Farms, farm stands and farmers markets are listed as “essential businesses” in the state shelter-in-place order because they are important parts of the food supply. Urban farms are included in this category. As large produce distributors struggle to switch from selling large quantities to restaurants, schools and institutions to supplying supermarkets, these small businesses may offer a better selection of fresh foods, and may be closer to homes and less crowded.
To help minimize exposure and risk of spreading of the virus, urban farms need to follow some key guidelines from the CDC , said Jennifer Sowerwine, UC Cooperative Extension metropolitan agriculture and food systems specialist in the Department of Environment, Science, Policy and Management at UC Berkeley.
UC Cooperative Extension has compiled a list of resources for farmers, community gardeners and other people working in the food system to ensure that they can continue supplying fresh, healthy and affordable food to Californians.
“Social distancing, heightened health and hygiene practices and cleaning and disinfecting reduce the risk,” said Sowerwine.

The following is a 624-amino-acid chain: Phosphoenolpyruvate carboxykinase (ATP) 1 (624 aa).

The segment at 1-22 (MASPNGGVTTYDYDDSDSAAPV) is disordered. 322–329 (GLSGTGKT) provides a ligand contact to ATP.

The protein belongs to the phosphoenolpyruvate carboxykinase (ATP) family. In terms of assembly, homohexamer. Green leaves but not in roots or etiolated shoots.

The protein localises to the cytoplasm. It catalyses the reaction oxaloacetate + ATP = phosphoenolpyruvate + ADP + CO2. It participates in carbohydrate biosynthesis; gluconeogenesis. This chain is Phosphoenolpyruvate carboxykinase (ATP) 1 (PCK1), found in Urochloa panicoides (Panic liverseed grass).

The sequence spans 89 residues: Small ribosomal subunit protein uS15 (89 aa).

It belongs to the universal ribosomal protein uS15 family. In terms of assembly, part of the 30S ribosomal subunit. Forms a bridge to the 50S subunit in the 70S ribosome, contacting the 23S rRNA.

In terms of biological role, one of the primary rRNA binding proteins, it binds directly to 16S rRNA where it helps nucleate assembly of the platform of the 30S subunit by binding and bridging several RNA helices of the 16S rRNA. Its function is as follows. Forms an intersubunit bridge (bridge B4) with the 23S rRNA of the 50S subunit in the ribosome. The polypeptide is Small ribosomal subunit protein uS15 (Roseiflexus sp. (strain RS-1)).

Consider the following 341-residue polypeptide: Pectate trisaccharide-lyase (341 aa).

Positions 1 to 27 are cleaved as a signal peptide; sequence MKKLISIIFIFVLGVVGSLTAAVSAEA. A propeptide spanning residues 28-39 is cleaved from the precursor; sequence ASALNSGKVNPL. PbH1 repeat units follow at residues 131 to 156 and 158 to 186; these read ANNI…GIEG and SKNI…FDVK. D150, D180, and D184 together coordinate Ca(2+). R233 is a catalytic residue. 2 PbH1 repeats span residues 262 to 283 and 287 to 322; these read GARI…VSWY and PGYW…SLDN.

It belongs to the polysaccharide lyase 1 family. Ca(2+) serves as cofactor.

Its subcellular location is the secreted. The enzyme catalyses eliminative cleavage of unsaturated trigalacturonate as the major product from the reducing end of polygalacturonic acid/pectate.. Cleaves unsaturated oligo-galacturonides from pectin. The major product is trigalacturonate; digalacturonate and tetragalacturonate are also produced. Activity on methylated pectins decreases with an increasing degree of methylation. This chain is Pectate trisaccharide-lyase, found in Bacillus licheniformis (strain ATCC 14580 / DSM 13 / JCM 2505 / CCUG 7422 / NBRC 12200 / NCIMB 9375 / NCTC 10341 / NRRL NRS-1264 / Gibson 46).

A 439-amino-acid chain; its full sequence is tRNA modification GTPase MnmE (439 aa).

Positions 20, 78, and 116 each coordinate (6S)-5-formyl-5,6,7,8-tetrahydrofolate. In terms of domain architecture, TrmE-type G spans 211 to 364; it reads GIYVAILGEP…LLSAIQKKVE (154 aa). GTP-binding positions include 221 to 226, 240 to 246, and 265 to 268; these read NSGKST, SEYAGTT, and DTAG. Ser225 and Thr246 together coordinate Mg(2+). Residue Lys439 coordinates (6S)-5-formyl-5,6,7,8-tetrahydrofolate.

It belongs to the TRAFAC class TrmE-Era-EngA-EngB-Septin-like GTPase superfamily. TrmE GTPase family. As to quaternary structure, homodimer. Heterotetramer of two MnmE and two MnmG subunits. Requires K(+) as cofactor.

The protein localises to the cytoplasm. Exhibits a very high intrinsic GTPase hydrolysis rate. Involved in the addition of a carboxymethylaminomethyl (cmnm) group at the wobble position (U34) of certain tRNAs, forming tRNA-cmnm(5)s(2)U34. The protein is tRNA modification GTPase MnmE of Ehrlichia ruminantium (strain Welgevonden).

Although eating a nutritious diet can boost our immunity, the Los Angeles Times reported produce sales plummeted by 90% or more at Southern California produce markets after the statewide shelter-in-place rules went into effect.
“It's worrisome to see that sales of fruits and vegetables are dropping so sharply, but not surprising,” said Rachel Surls, UC Cooperative Extension sustainable food systems advisor for Los Angeles County. “As people shop during the crisis, they may be prioritizing groceries that can be stored for a longer time in the fridge or pantry. And they may be on a very limited food budget, even more so than usual, so they are likely prioritizing essentials like bread and rice and baby formula.”
To support farmers in California, the UC Sustainable Agriculture Research and Education Program created a directory at http://www.calagtour.org for consumers to find local farms to purchase produce directly.
For families who have lost jobs and income, the risk of food insecurity increases. Some families could supplement their food from gardens and urban agriculture during this crisis.
Consumers must practice safety, too, when visiting farmers markets and farm stands. UC Cooperative Extension small farm advisor Ruth Dahlquist-Willard explained, "Things like keeping the minimum six-foot distance from customers, not touching any produce that you're not planning to buy, leaving as soon as you've made a purchase and washing the produce when you get home would be some good guidelines."